• Listener notes: Scott Rankin and Chillos Smith Jr.
  • Jukebox picks: “Main Theme” from Uncharted: The Lost Legacy, “The Ballad of Doctor Death” from Outlaws, “Free Roaming” from Owlboy
  • Outro (feat. “Beyond the Precipice” from War Thunder)

World of Warcraft: Syp Unlimited

Never underestimate how powerful having a compelling goal is to changing your attitude toward an online game. It’s too easy to fall into routines and ruts in these games, to chase the limited goals that the developers set for you, and not to see a wider world beyond them. So it’s generally a good practice to change things up every once in a while, to step back, look at other options, and reevaluate goals.

In shifting my World of Warcraft goals to making gold — and earning WoW tokens — I’ve gotten to explore a new side of the game this month and had a lot of fun in the process. I haven’t hit on any super-easy magic bullets that result in millions of gold overnight, but I have figured out good ways for me to earn money without sinking too much time into doing just that every day.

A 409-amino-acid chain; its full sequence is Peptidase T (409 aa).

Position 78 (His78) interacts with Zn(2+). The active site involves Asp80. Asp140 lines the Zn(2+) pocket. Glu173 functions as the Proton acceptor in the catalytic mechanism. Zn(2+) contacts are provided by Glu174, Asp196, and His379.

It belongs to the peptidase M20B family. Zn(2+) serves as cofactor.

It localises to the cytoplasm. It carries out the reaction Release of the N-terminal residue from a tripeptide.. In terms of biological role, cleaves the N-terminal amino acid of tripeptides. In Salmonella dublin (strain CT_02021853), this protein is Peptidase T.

Every morning I wake up and do a quick check in with the game, seeing what I sold overnight and tallying it up on a spreadsheet. Sort of silly and trite, sure, but it’s also satisfying to see those numbers rack up and to have a day where I beat my all-time best. So far this month, I’ve made well over a half-million gold and purchased three WoW tokens (two of which I used for subscription time and one that I’m putting toward a purchase of the upcoming expansion).

While doing world quests and invasions are all well and good for stable gold generation, what really interests me these days is playing the auction house. Buying vastly underpriced goods and then reselling them for market value is a thrilling way to make easy money, although the whole process can be a lot more uncertain. Gear and items don’t always sell, not right away, so there is stuff that I’ve ended up relisting several times before it gets snapped up. And before you comment on this, yes, I use mods that keep track of the market and put my stuff up for attractive prices (although not nearly as low as when I bought it).